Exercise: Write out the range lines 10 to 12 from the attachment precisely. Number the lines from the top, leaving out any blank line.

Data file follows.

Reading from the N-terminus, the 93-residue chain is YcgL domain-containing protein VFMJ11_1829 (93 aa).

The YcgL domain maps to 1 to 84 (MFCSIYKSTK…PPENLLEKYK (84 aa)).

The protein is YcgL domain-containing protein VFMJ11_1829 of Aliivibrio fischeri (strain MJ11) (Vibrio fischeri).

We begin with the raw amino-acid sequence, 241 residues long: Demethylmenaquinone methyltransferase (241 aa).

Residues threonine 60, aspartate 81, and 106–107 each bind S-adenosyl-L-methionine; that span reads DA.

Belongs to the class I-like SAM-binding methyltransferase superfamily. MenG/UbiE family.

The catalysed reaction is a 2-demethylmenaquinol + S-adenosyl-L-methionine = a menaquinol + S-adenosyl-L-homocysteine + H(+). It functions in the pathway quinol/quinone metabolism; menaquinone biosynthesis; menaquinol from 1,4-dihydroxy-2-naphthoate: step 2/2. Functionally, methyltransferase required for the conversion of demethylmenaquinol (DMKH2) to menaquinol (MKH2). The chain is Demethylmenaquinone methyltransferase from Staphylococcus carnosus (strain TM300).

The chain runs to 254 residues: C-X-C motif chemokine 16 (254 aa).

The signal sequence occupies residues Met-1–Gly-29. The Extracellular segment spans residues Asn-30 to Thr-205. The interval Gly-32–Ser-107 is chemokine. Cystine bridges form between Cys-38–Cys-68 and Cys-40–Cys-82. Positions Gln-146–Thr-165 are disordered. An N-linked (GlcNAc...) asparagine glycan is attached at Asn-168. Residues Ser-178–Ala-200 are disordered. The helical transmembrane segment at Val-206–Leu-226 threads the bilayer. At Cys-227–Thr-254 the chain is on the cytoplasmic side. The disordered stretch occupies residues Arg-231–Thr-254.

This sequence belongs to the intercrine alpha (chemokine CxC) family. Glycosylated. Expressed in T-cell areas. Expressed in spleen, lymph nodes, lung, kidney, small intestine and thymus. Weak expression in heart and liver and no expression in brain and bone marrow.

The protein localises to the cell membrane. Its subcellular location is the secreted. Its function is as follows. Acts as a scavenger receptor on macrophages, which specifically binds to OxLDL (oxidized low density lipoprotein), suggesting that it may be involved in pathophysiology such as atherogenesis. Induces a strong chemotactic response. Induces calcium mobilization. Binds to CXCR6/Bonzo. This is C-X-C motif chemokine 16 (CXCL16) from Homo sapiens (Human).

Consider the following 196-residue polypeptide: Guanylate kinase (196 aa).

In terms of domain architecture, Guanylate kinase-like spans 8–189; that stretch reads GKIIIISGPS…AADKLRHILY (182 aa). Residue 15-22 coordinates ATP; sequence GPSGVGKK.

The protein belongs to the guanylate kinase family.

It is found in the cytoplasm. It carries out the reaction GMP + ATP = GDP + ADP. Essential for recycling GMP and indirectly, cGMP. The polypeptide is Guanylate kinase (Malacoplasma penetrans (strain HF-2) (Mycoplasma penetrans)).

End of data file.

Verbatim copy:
This sequence belongs to the intercrine alpha (chemokine CxC) family. Glycosylated. Expressed in T-cell areas. Expressed in spleen, lymph nodes, lung, kidney, small intestine and thymus. Weak expression in heart and liver and no expression in brain and bone marrow.

The protein localises to the cell membrane. Its subcellular location is the secreted. Its function is as follows. Acts as a scavenger receptor on macrophages, which specifically binds to OxLDL (oxidized low density lipoprotein), suggesting that it may be involved in pathophysiology such as atherogenesis. Induces a strong chemotactic response. Induces calcium mobilization. Binds to CXCR6/Bonzo. This is C-X-C motif chemokine 16 (CXCL16) from Homo sapiens (Human).

Consider the following 196-residue polypeptide: Guanylate kinase (196 aa).